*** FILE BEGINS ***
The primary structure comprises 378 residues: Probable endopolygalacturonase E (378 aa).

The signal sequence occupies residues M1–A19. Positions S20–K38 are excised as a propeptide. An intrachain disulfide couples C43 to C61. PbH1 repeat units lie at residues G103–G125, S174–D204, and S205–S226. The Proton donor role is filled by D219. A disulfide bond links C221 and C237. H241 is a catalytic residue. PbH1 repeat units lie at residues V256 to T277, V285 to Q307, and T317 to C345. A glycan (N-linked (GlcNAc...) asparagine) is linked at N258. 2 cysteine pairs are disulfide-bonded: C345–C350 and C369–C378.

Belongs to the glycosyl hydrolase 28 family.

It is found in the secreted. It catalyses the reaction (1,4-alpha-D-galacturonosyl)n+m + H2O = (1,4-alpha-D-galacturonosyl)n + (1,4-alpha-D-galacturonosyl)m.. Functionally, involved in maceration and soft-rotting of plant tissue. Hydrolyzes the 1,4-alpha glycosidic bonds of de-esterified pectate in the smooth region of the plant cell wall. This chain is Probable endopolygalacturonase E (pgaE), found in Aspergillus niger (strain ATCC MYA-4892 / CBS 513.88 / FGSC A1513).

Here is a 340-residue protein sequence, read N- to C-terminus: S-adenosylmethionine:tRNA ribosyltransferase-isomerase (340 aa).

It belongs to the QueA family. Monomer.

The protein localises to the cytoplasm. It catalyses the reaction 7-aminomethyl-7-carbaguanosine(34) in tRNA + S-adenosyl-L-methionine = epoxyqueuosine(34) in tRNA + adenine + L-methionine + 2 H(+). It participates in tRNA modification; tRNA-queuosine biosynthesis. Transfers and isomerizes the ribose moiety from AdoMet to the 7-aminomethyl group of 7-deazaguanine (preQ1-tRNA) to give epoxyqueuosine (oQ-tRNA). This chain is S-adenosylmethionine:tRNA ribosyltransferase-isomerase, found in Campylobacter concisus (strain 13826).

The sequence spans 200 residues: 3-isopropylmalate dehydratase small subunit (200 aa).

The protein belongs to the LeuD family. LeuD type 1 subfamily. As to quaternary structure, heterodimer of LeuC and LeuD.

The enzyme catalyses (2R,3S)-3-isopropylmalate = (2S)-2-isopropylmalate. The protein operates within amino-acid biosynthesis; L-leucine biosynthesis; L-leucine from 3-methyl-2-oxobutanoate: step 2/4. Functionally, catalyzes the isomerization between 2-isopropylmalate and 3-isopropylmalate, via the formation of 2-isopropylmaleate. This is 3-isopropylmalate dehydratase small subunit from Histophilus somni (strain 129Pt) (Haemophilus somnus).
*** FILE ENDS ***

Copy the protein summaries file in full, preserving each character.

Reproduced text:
The primary structure comprises 378 residues: Probable endopolygalacturonase E (378 aa).

The signal sequence occupies residues M1–A19. Positions S20–K38 are excised as a propeptide. An intrachain disulfide couples C43 to C61. PbH1 repeat units lie at residues G103–G125, S174–D204, and S205–S226. The Proton donor role is filled by D219. A disulfide bond links C221 and C237. H241 is a catalytic residue. PbH1 repeat units lie at residues V256 to T277, V285 to Q307, and T317 to C345. A glycan (N-linked (GlcNAc...) asparagine) is linked at N258. 2 cysteine pairs are disulfide-bonded: C345–C350 and C369–C378.

Belongs to the glycosyl hydrolase 28 family.

It is found in the secreted. It catalyses the reaction (1,4-alpha-D-galacturonosyl)n+m + H2O = (1,4-alpha-D-galacturonosyl)n + (1,4-alpha-D-galacturonosyl)m.. Functionally, involved in maceration and soft-rotting of plant tissue. Hydrolyzes the 1,4-alpha glycosidic bonds of de-esterified pectate in the smooth region of the plant cell wall. This chain is Probable endopolygalacturonase E (pgaE), found in Aspergillus niger (strain ATCC MYA-4892 / CBS 513.88 / FGSC A1513).

Here is a 340-residue protein sequence, read N- to C-terminus: S-adenosylmethionine:tRNA ribosyltransferase-isomerase (340 aa).

It belongs to the QueA family. Monomer.

The protein localises to the cytoplasm. It catalyses the reaction 7-aminomethyl-7-carbaguanosine(34) in tRNA + S-adenosyl-L-methionine = epoxyqueuosine(34) in tRNA + adenine + L-methionine + 2 H(+). It participates in tRNA modification; tRNA-queuosine biosynthesis. Transfers and isomerizes the ribose moiety from AdoMet to the 7-aminomethyl group of 7-deazaguanine (preQ1-tRNA) to give epoxyqueuosine (oQ-tRNA). This chain is S-adenosylmethionine:tRNA ribosyltransferase-isomerase, found in Campylobacter concisus (strain 13826).

The sequence spans 200 residues: 3-isopropylmalate dehydratase small subunit (200 aa).

The protein belongs to the LeuD family. LeuD type 1 subfamily. As to quaternary structure, heterodimer of LeuC and LeuD.

The enzyme catalyses (2R,3S)-3-isopropylmalate = (2S)-2-isopropylmalate. The protein operates within amino-acid biosynthesis; L-leucine biosynthesis; L-leucine from 3-methyl-2-oxobutanoate: step 2/4. Functionally, catalyzes the isomerization between 2-isopropylmalate and 3-isopropylmalate, via the formation of 2-isopropylmaleate. This is 3-isopropylmalate dehydratase small subunit from Histophilus somni (strain 129Pt) (Haemophilus somnus).